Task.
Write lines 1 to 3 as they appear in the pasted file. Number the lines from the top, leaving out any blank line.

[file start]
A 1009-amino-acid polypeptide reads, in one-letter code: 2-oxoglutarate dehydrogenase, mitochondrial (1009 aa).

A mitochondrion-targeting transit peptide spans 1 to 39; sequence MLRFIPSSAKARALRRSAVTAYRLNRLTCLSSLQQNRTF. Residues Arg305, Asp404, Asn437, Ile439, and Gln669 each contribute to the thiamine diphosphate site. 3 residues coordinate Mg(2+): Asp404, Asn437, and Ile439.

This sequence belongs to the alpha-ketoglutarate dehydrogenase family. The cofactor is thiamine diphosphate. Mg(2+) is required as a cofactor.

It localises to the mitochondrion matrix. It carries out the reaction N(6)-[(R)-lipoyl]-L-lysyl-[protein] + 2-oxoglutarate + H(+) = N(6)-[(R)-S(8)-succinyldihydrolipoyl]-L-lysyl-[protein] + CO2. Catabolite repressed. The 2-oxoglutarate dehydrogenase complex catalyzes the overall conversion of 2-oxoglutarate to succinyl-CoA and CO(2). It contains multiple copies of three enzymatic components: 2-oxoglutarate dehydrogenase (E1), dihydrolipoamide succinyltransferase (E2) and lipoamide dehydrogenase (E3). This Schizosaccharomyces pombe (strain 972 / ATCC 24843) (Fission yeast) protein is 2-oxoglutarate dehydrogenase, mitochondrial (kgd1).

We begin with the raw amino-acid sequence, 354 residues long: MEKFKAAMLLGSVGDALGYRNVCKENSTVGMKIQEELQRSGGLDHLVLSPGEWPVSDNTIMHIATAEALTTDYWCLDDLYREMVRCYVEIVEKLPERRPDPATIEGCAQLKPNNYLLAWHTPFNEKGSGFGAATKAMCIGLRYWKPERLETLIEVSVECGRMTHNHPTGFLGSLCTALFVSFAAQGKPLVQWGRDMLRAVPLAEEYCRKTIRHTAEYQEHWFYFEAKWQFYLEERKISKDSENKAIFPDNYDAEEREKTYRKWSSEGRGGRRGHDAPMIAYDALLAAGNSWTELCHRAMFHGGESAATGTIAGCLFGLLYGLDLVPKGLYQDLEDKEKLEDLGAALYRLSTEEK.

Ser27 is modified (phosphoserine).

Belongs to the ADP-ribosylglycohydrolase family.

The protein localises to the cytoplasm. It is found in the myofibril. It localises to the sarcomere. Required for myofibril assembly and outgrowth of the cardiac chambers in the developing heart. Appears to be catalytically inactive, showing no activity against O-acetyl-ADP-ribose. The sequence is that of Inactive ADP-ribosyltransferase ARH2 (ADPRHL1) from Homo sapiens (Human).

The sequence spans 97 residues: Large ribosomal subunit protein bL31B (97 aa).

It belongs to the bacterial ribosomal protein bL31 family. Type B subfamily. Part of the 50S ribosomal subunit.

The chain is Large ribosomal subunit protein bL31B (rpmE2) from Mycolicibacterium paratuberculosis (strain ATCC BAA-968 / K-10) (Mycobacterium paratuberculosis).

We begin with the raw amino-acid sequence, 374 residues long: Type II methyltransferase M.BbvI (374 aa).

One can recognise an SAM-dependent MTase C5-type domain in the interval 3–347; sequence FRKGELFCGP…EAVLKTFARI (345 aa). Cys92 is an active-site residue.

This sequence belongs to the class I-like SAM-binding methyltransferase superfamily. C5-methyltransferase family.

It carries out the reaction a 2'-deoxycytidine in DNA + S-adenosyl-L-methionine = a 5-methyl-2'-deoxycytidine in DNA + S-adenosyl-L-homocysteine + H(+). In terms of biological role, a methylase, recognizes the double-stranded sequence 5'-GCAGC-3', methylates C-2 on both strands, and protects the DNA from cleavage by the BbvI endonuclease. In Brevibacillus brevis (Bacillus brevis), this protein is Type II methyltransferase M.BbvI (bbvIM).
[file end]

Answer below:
A 1009-amino-acid polypeptide reads, in one-letter code: 2-oxoglutarate dehydrogenase, mitochondrial (1009 aa).

A mitochondrion-targeting transit peptide spans 1 to 39; sequence MLRFIPSSAKARALRRSAVTAYRLNRLTCLSSLQQNRTF. Residues Arg305, Asp404, Asn437, Ile439, and Gln669 each contribute to the thiamine diphosphate site. 3 residues coordinate Mg(2+): Asp404, Asn437, and Ile439.

This sequence belongs to the alpha-ketoglutarate dehydrogenase family. The cofactor is thiamine diphosphate. Mg(2+) is required as a cofactor.